Eagerly anticipated by Salesforce users every season, the newest product release for 2019 brings exciting updates for Salesforce’s Event Monitoring tool. Primarily used to gain visibility in Salesforce, Event Monitoring enables the receipt of application audit logs, which record Salesforce user activity at a detailed level. Log files show you which users are accessing what data, when, where, and what they’re doing with it. Event Monitoring 1.0 log files arrived in batches daily, with the quickest turnaround time being three or four hours after activities occurred. The delay meant it could be hours or longer before seeing abnormal or questionable activity occurring in your Salesforce org. This Summer, Salesforce is beginning to roll out Real-Time Event Monitoring 2.0, which allows users to receive granular user activity monitoring details in near real time.
What’s new in Event Monitoring 2.0
Three core uses of Real-Time Event Monitoring objects are streaming, storing, and enforcing policies on data, though these core uses don’t apply to all objects – certain objects are only available for each use case.
- Data streaming: Monitor org activity by subscribing to standard events published in real time by Salesforce. A streaming API client allows you to consume events using an external data system of your choosing.
- Data storage: The Real-Time Event Monitoring beta allows users to store and query event data at-scale in Salesforce big objects. While Salesforce big objects can store large volumes of data for several years, the beta version limits the storage to seven days.
- Policy enforcement: Transaction security enables the interception of user behavior to block, enforce 2FA, or alert on defined event policies. Enhanced Transaction Security in the 2.0 beta also allows for declarative UI using Flows as well as support for policies on standard and custom objects.
With enhanced transaction security comes the ability to create policies in Condition Builder or Apex code. Policies can support both standard and custom objects throughout your instance. However, you’ll need to disable any legacy policies before enabling enhanced transaction security policies on specific events. You can view, monitor, and update events in your org using the Event Manager dashboard.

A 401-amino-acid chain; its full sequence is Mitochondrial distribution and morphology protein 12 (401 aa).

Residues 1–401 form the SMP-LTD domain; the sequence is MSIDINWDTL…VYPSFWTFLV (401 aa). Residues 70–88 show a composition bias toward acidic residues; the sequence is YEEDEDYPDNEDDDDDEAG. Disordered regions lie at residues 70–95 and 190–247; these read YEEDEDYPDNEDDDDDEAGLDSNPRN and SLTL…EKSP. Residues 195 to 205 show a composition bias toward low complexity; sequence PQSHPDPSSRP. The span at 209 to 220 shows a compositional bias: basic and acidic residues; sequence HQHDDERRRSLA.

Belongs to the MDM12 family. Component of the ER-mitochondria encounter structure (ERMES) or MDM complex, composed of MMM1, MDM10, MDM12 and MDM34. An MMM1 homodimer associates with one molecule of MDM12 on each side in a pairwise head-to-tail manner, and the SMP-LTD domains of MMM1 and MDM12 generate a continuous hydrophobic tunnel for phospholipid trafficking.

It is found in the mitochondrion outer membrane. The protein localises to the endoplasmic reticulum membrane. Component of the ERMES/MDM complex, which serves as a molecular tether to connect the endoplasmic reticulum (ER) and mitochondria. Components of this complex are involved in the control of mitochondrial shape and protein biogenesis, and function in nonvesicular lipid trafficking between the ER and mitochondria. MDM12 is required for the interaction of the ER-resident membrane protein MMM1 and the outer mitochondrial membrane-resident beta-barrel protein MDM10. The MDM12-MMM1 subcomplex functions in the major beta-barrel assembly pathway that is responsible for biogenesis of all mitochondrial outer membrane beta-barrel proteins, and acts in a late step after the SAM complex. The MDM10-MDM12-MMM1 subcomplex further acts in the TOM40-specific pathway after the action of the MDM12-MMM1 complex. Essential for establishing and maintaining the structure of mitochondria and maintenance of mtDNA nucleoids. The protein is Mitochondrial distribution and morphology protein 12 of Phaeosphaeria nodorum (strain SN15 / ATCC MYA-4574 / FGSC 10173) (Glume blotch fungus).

Addressing former Event Monitoring limitations
In the past, Salesforce admins may have had problems with certain data sets being compatible with Event Monitoring 1.0 because it wasn’t architected to consume customer-designed data. That limitation prevented Event Monitoring from capturing forensic details of that data. The release of 2.0 resolves these concerns and captures richer data, recording report names and objects run in select reports. It’s possible to record the information in unsaved reports, tying the data back to what the user actually accessed in Salesforce.
The benefits of Event Monitoring 2.0
Event Monitoring 2.0’s upgrades enable users to capture activities within seconds of their occurrence, enhancing security capabilities and boosting threat response levels. According to Verizon’s 2019 Data Breach Investigations Report, 56% of breaches took months or longer to discover. With real-time user activity monitoring, it’s possible to stop data breaches as they’re happening.
An additional benefit of Real-Time Event Monitoring is the increased automation abilities, which mean less manual work for admins and information security. With enhanced transaction policies, teams can easily set up automation rules to create alerts when specified thresholds have been breached. Plus, trend-based analysis inherent to the program and companion visualization tools boosts the automated performance of the program as a whole. Real-time events enable heightened security with less effort.
Event Monitoring 1.0 users needn’t worry about being left behind – Salesforce has continued to invest in 1.0, adding new event types, updating the UI, and enhancing the security. If you’re a 1.0 user interested in implementing 2.0, Salesforce is currently in the process of rolling out the product in sandbox orgs, looking to move to production orgs shortly thereafter. While the initial release of 2.0 is focused on security use cases, the future of Real-Time Event Monitoring lies in additional areas that are important to monitor such as performance use cases to round out the product’s capabilities. The targeted release date for real-time general availability is Salesforce’s Winter product release later this year.